Washington Sanctions Nine Cuban Officials for ‘Attempts to Silence’ US-Backed November 15 Protests

© AP Photo / Eliana AponteSpecial forces police patrol the streets as they drive past a large Cuban flag hanging from the facade of a building, in Havana, Cuba, Wednesday, July 21, 2021.
Special forces police patrol the streets as they drive past a large Cuban flag hanging from the facade of a building, in Havana, Cuba, Wednesday, July 21, 2021. - Sputnik International, 1920, 30.11.2021
The US State Department announced on Tuesday that new visa restrictions had been levied against nine Cuban officials in response to what it called “attempts to silence the voices of the Cuban people through repression and unjust detentions” after US-backed protests planned for November 15 failed to materialize.
According to a news release, the nine unnamed figures include high-ranking members of the Cuban ministries of the Interior and the Revolutionary Armed Forces.
“In the days preceding November 15, the Cuban regime bullied activists with government-sponsored mobs, confined journalists and opposition members to their homes, revoked journalists’ credentials to suppress freedom of the press, and arbitrarily detained Cuban citizens who attempted to peacefully protest,” US Secretary of State Antony Blinken said in the release.

“The designated individuals today took action to deny Cubans their rights to free expression and peaceful assembly," the statement continues. "The rights to freedom of expression and peaceful assembly are universal.”

The November 15 demonstrations have been triumphed by US officials since they were first announced by an opposition group called Archipelago in mid-September. However, the Cuban government rejected the group’s demands to be allowed to hold the march, citing explicit US endorsement of the demonstration, which came just months after Washington endorsed other protests in Cuba and pledged to seek new ways to support Cuban dissidents.
According to People's Dispatch, the article that first announced the demonstration and which was cited by American figures like US Sen. Marco Rubio (R-FL) was published in Diario de Cuba, a site based in Miami, Florida, that in recent years has received substantial funding from the National Endowment for Democracy (NED), a front group for the CIA that by admission of its founding director was created to avoid the unsightly image of a US intelligence agency directly supporting opposition groups in other countries.
Investigations by MintPress News and The Grayzone revealed that US support for the Cuban dissident movement has been much more extensive, including financial backing of Cuban dissident figures like Yotuel, a hip-hop artist whose song “Patria y Vida” became a protest anthem over the summer, and for dozens of other groups and individuals in Cuba. After the July demonstrations, the White House indicated it was exploring new ways to support Cuban dissidents, such as giving them separate communications systems.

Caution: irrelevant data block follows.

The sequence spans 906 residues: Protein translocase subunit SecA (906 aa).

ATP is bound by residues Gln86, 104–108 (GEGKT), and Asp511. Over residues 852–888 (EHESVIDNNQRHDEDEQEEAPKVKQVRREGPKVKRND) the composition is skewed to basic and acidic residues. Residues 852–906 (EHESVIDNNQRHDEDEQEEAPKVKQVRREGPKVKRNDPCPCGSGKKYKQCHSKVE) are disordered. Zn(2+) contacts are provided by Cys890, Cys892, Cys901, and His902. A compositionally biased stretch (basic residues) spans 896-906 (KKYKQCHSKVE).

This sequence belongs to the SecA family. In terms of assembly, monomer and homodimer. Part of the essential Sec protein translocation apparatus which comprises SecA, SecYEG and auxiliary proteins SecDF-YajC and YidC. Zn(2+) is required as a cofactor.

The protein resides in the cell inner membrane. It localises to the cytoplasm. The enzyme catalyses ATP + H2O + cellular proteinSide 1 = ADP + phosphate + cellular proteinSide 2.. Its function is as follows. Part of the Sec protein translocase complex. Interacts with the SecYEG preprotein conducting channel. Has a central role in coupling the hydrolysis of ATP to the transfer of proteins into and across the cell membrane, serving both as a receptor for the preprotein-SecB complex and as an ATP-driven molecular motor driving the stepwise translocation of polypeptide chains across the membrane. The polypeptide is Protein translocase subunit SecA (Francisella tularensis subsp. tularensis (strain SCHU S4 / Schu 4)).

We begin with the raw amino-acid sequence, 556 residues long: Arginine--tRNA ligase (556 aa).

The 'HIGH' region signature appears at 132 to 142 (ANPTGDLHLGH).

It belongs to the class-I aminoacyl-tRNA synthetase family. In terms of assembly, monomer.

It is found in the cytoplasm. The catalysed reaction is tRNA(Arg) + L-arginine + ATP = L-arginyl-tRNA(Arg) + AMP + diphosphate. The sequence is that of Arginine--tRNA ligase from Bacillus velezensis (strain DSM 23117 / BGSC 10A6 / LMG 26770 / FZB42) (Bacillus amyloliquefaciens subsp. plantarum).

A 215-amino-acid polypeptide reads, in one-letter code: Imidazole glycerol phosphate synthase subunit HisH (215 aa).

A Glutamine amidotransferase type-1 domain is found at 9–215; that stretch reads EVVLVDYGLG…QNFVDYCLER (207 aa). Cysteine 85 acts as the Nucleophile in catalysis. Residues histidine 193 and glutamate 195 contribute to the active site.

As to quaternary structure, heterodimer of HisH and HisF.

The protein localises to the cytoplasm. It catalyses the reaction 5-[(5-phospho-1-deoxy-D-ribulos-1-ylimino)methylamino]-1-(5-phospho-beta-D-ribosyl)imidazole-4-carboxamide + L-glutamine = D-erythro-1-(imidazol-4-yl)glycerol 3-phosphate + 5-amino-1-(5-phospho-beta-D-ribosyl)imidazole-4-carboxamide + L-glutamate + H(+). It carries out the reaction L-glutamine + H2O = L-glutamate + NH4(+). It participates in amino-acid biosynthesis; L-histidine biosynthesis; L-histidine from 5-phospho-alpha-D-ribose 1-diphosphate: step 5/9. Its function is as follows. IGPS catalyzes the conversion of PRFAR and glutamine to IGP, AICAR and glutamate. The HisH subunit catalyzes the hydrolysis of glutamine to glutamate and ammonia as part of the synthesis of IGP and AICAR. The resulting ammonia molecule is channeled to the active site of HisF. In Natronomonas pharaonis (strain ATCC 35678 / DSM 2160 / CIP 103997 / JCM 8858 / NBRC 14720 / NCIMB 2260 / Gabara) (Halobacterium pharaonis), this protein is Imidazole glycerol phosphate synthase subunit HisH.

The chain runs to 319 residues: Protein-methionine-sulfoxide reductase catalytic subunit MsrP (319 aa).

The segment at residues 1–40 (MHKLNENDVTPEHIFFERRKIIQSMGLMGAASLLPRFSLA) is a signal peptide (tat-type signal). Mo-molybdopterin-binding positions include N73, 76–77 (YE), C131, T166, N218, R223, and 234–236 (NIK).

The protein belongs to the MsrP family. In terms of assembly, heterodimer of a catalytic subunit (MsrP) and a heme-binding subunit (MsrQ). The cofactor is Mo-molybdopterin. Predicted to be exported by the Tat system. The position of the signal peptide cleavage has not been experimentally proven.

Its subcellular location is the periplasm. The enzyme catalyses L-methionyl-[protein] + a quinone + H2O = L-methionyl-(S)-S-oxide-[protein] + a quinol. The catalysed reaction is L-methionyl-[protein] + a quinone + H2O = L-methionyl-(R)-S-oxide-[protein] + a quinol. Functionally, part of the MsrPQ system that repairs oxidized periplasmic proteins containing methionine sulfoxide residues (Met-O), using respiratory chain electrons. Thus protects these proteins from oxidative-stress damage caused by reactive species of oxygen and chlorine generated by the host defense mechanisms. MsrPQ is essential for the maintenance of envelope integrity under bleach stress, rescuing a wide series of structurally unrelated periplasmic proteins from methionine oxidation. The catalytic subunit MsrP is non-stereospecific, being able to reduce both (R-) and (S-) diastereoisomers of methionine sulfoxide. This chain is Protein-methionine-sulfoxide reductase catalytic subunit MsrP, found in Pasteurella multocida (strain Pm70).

The protests in July, which were sparked by electrical brownouts created by a mixture of fuel shortages due to US sanctions and the redirecting of electricity to city hospitals that were at that time packed with Covid patients on ventilators, saw at their peak several hundred demonstrators parading through several Cuban cities. Larger demonstrations occurred among Cuban expatriates in southern Florida and Washington, DC, which attracted significant western media attention and were even used by some news agencies who claimed they were in Cuba.
However, unlike the protests in Miami and Washington, the demonstrations in Cuba were never explicitly anti-government or anti-socialist, and Cuban President Miguel Diaz-Canel soon met with the communities where the protests originated to sort out their concerns. Much larger pro-government demonstrations also occurred, which western media also attempted to portray as being anti-government.
In Washington on November 15, the anti-government demonstrators were eclipsed by Cuban government supporters, with just five showing up outside the US embassy where hundreds had demonstrated in July. One of the protesters told Sputnik it was “part two” of the July protests.
Things weren’t much different in Cuba, where even Archipelago founder Yunior García failed to show up for his claimed solo march in silence carrying a white rose, claiming he’d been prevented from leaving his house by government supporters. In Villa Clara, community members also protested outside the house of the local Archipelago leader.
Instead, November 15 was the day the Cuban school system reopened after a vast Covid vaccination campaign that quickly immunized the entire island, meaning a repeat of the summer outbreak is now almost impossible. Public vaccination also allowed the reopening of tourism, an important industry on the island that has greatly suffered since former US President Donald Trump imposed more than 240 new sanctions on Cuba targeting tourism, as well as its fuel and medical imports.
However, despite the warming of US-Cuban relations under his predecessor, Barack Obama, the US has maintained an embargo of Cuba since the 1959 revolution that overthrew the US-backed dictator, Fulgencio Batista, and ushered in the present socialist government. The sanctions have severely hampered Cuba's economic development and been widely denounced by most of the world's countries, who have repeatedly voted at the United Nations to condemn the embargo.
Two days after the failed protests, Garcia flew to Spain, claiming to have been driven into exile by the government.
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